Dim query1 = EntityQuery.Create(GetType(Product), anEntityManager)
' can't call query1.ToList() because query1 is not an IQueryable<T>
Dim results As IEnumerable = query1.Execute()
' Have to cast to work with Products
Dim products1 As IEnumerable(Of Product) = results.Cast(Of Product)()

' IQueryable<T> implementation
Dim query2 = anEntityManager.Products
Dim products2 As IEnumerable(Of Product) = query2.ToList()

LINQ methods where no IQueryable<T> exists


LINQ queries, as defined in standard .NET depend on the IQueryable<T> and IEnumerable<T> interfaces.  Because a "completely dynamic" query only implements the IQueryable interface there is no way to implement the "standard" LINQ operators.  However, DevForce does provide a substitute.  

DevForce implements a separate set of extension methods that have the same names as the standard LINQ operators but operate on instances of objects that only implement IQueryable instead of IQueryable<T>. ( See IdeaBlade.Linq.QueryableExtensions). That covers many of the familiar LINQ operators and immediate execution methods.

Some extension methods require further refinment to operate specifically on instances of DevForce EntityQuery (as opposed to EntityQuery<T>. These methods may be found in IdeaBlade.EntityModel.EntityQueryExtensions along side the other EntityQuery extension methods. They are distinguishable by their first parameter which is of type ITypedEntityQuery.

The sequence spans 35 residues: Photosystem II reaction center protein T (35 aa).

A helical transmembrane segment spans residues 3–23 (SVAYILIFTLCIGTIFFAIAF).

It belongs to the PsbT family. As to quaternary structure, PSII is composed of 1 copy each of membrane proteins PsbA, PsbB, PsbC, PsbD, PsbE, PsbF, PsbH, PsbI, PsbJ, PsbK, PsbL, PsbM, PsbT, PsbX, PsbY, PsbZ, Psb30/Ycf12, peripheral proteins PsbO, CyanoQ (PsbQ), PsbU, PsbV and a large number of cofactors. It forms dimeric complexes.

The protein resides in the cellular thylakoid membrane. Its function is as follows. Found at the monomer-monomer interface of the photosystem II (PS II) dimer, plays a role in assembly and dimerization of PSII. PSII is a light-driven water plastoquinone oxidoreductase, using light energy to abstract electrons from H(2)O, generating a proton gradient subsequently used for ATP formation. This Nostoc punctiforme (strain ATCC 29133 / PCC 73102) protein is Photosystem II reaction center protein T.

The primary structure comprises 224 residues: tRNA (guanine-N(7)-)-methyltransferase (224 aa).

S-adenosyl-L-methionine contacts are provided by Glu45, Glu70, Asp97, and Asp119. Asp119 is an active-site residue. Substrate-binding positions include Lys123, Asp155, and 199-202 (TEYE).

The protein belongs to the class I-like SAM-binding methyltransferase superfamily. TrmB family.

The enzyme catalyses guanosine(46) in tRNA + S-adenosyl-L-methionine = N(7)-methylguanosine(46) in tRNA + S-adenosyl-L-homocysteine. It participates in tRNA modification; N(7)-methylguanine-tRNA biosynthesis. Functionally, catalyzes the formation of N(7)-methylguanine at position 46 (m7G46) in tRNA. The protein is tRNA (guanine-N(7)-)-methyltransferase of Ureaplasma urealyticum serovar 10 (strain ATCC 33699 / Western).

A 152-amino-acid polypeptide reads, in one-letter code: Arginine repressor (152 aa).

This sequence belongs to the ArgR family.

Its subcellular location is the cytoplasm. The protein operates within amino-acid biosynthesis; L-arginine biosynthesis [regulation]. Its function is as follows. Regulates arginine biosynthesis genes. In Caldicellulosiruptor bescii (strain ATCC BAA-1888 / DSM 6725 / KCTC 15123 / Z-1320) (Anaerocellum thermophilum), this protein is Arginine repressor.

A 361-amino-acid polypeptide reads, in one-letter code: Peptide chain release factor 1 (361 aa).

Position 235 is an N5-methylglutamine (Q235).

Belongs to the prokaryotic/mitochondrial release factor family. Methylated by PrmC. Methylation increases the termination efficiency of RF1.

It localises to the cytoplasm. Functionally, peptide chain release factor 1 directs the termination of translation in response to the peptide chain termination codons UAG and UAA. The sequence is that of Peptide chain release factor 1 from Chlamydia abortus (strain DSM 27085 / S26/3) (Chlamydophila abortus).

The ITypedEntityQuery interface describes an EntityQuery that is actually an EntityQuery<T> but the type "T" will not be known until runtime and is therefore not available at compile time.  This is not something that a developer will usually ever have to concern himself/herself with. 

The EntityQueryExtensions include the following methods that return an ITypedEntityQuery.

EntityQueryExtensions.Where
EntityQueryExtensions.OrderBySelector
EntityQueryExtensions.Select
EntityQueryExtensions.SelectMany
EntityQueryExtensions.GroupBy
EntityQueryExtensions.Take
EntityQueryExtensions.Skip
EntityQueryExtensions.Cast
EntityQueryExtensions.OfType

as well as the following immediate execution methods that take an ITypedEntityQuery and return a scalar result.

EntityQueryExtensions.All
EntityQueryExtensions.Any
EntityQueryExtensions.Contains
EntityQueryExtensions.Count

An overload of EntityQueryExtensions.AsScalarAsync also extends ITypedEntityQuery so you can call the asynchronous scalar functions {First..., Count, etc.).

These overloads differ from the standard LINQ overloads in that none of them involve parameters that are Expression<Func<T, ...>.  This is again a ramification of the fact that the generic type "T" is not available at compile time for these methods.  These methods instead take either a PredicateDescription, SortSelector, or ProjectionSelector in place of the strongly typed Expression<...>.

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Created by DevForce on March 20, 2011 15:09